In contrast, a painkillers headline ties the product to a burning pain point the reader has. This could be anything from losing money, to wasting time, to avoiding risk, or to avoiding common mistakes.


  • Are you making these 7 common weight loss mistakes?
  • Is your home at risk from uninsured flood damage?
  • 3 ways your online business is at risk from compliance infractions (and how to avoid them).

You can test different types of headlines with segments of your email list to see what gets the most engagement.

Action Step #1: Draft 20 headlines. Come back to them a day or two later, and optimize the best three. Pick your favorite and run with it or test them separately.

Step 2: Tell a Vulnerable, Transparent Story That Connects with the Reader

This is far and away the most important piece, and it’s the one that most people miss or skip over.

It’s also probably the hardest.

Your story is where you really persuade your reader, not with logic, but with emotion. Because if we’re honest with ourselves, we make a lot of decisions emotionally first, and then justify it later to ourselves with logic and reason. (I hope it’s not just me.)

That’s exactly how you want your readers to react to your sales copy. You want to first build an emotional connection, so that later, you can give your reader some logical, rational reasons to justify their purchase.

To build that connection, you need to tell a story. But you can’t tell just any story. That story has to be a vulnerable, transparent story about yourself that shows how your life was transformed by the knowledge and advice that you’re selling to the reader.

If you do this right, you’ll build an emotional connection while also establishing yourself as an authority on your given topic.

Here’s an example from my life. My wife and I have been married 12 years, but 2019 was the hardest year of our marriage. In January 2020, we went out for dinner to a nice restaurant, and had a huge fight right in front of everyone. Frankly, it was kind of embarrassing, and at that point, we decided to get some help.

We looked around for a marriage counselor and found Glenn. He gave us a set of skills that we can use to better communicate, process our emotions, and deal with any relationship issue in our lives. And as a result, we’re having our best year of marriage ever.

Most marriage counselors keep their personal lives out of their counseling sessions. Not Glenn.

Glenn openly says things like, “Yeah, my marriage was a trainwreck, and the first couple years were really hard, until my wife and I tried doing [this].”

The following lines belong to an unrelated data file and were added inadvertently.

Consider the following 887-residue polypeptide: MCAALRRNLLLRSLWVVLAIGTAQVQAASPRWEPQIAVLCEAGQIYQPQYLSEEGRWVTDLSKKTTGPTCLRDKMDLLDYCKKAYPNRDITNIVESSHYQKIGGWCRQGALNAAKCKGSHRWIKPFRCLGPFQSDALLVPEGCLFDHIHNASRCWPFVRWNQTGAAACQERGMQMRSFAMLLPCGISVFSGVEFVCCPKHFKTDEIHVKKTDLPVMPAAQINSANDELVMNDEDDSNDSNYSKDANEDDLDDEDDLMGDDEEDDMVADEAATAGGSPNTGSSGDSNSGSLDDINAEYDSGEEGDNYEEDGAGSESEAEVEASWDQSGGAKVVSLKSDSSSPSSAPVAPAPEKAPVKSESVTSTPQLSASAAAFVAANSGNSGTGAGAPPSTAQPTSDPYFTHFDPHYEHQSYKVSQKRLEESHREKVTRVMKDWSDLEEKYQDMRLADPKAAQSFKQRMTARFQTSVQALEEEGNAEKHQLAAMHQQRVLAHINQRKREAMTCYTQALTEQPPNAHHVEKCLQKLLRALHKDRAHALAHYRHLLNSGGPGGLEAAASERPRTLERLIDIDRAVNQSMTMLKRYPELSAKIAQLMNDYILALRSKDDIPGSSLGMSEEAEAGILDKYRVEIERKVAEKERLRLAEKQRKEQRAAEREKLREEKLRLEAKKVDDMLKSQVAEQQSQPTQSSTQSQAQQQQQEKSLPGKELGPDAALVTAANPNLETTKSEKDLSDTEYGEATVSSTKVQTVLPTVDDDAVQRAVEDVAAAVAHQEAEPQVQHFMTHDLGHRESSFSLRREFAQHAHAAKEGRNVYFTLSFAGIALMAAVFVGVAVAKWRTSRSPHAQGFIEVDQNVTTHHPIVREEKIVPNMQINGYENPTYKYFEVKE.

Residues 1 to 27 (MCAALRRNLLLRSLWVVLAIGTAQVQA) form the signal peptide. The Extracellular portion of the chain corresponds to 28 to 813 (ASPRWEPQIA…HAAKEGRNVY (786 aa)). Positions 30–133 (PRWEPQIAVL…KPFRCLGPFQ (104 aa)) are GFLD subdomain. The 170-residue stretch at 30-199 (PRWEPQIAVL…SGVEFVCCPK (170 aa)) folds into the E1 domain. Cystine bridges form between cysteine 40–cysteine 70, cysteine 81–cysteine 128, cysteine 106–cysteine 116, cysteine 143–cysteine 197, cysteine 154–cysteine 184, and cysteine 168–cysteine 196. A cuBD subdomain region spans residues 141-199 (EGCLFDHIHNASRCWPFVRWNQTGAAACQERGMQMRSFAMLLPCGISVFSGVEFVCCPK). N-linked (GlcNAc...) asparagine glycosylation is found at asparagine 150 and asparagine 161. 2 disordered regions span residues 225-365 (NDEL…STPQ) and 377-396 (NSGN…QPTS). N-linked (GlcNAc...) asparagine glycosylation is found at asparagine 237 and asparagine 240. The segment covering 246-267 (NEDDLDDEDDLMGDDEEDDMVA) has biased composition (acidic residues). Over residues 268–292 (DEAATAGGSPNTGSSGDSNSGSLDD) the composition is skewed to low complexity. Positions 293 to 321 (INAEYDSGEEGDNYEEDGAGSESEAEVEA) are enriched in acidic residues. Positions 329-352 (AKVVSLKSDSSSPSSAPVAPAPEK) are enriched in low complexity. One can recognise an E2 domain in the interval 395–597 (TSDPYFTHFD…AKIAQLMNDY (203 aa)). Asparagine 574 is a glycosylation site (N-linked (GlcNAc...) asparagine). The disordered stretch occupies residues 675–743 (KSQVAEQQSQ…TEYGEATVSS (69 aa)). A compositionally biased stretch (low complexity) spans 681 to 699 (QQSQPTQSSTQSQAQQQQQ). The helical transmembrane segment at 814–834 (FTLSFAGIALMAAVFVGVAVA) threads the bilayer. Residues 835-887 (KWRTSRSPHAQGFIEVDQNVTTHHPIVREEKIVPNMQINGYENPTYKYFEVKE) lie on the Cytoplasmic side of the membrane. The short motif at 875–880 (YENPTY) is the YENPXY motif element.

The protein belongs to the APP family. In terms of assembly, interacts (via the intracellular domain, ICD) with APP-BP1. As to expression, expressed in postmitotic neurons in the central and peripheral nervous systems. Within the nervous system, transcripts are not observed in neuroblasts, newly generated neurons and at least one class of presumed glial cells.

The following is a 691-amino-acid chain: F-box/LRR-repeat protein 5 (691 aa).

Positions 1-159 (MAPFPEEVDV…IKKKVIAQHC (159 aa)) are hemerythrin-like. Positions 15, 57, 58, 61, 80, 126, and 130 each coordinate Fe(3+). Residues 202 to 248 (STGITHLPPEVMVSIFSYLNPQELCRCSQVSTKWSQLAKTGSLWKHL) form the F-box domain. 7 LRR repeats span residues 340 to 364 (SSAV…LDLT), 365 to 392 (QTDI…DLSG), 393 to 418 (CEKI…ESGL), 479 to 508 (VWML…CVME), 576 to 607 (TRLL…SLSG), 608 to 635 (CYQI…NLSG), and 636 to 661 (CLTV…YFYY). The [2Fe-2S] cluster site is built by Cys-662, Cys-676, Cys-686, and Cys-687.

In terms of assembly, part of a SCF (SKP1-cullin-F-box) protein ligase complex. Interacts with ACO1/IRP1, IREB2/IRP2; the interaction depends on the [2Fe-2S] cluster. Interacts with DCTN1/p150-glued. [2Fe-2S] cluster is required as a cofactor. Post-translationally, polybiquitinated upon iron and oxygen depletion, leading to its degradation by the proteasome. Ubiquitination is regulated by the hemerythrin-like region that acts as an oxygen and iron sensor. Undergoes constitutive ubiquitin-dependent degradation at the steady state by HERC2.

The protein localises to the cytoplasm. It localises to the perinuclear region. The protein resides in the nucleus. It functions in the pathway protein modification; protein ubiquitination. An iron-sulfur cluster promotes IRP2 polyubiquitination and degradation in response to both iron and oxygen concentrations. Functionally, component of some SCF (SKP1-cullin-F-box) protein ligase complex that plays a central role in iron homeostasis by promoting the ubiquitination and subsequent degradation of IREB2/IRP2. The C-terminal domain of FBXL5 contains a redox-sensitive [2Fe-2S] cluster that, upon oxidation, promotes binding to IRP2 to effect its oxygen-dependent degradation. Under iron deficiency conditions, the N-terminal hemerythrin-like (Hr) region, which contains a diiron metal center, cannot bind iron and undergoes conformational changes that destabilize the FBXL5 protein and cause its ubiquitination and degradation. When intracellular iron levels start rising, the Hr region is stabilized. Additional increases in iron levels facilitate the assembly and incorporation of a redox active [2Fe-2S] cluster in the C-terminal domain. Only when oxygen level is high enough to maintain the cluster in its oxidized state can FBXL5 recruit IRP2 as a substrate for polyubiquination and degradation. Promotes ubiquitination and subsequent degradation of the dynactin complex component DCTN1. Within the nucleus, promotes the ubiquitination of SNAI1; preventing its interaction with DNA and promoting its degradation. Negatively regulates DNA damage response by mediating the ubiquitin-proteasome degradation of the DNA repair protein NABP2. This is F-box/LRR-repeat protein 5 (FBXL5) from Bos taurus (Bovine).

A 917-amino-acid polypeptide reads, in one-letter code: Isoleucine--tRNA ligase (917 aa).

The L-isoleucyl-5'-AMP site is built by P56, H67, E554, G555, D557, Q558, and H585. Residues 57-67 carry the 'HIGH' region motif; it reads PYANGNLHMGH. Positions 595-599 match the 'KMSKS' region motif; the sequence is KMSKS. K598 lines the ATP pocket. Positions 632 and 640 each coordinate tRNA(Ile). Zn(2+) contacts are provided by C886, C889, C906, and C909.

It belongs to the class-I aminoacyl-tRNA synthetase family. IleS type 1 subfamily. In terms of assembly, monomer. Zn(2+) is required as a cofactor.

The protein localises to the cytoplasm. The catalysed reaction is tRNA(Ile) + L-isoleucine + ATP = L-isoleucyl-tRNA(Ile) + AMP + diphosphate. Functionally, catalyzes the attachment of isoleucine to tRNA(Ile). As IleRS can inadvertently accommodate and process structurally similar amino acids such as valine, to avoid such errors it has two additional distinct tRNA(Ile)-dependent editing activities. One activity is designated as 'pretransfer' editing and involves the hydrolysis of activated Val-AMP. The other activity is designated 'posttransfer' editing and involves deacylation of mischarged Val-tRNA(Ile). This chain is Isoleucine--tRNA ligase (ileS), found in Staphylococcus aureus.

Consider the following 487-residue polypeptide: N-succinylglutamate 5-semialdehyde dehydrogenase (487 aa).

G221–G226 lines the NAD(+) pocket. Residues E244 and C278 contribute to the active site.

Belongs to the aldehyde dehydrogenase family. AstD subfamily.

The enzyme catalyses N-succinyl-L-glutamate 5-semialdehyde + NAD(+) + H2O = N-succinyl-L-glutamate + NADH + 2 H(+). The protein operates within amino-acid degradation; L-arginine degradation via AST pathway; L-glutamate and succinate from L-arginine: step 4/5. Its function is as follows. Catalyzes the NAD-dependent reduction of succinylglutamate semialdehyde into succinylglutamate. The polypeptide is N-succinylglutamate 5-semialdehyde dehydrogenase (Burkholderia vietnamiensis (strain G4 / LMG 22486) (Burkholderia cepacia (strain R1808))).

That’s what made us trust him. We know he’s teaching from his own experience. He’s willing to be open and honest about what he’s tried, what works for him and his wife, and what doesn’t. We know he’s taking his own advice — which is crucial when the product you’re selling is your own expertise or process.

If you’re selling an online course, you’re just like Glenn. You have the hard-won knowledge and expertise to change people’s lives. To do that, you need to make sure you’re doing a great job on your sales and marketing, so that you can reach the most people and have the biggest impact.

So how do you find a story to use for your sales page? Answer these three questions:

  1. What is the life/emotional impact your reader would want to have from solving the problem your course tackles?
  2. What is a time that you experienced that impact personally?
  3. What is a transparent and emotional story you could tell that would show that moment?

What you should be looking for is a moment of true transformation. And not anyone else’s transformation: It has to be your story.

Write your answers to the three questions above. Using your answers, draft the story section. Use your personal experience to illustrate some part of the transformation your target audience wants to have.

Transition to the Problem You Solve

It’s OK if you don’t have a life-altering moment to share. Not everyone has a story like Glenn does. As long as your story is genuine, related to the change your audience wants, and relevant to what you’re selling, it will work.

Here’s another example from the Get 10k Subs course. First, I talked about a time I failed. I tried to launch a product without building my audience first.

A screenshot from the "Get 10k Subs" course

Next, I contrasted that failure with the success that followed building an email list.

A screenshot from the "Get 10k Subs" course

This story wasn’t long and complicated. In retrospect, I could have dug in more to the pain of losing money on my product. But it still worked, because…

  1. It showed that I felt the same pain my audience felt.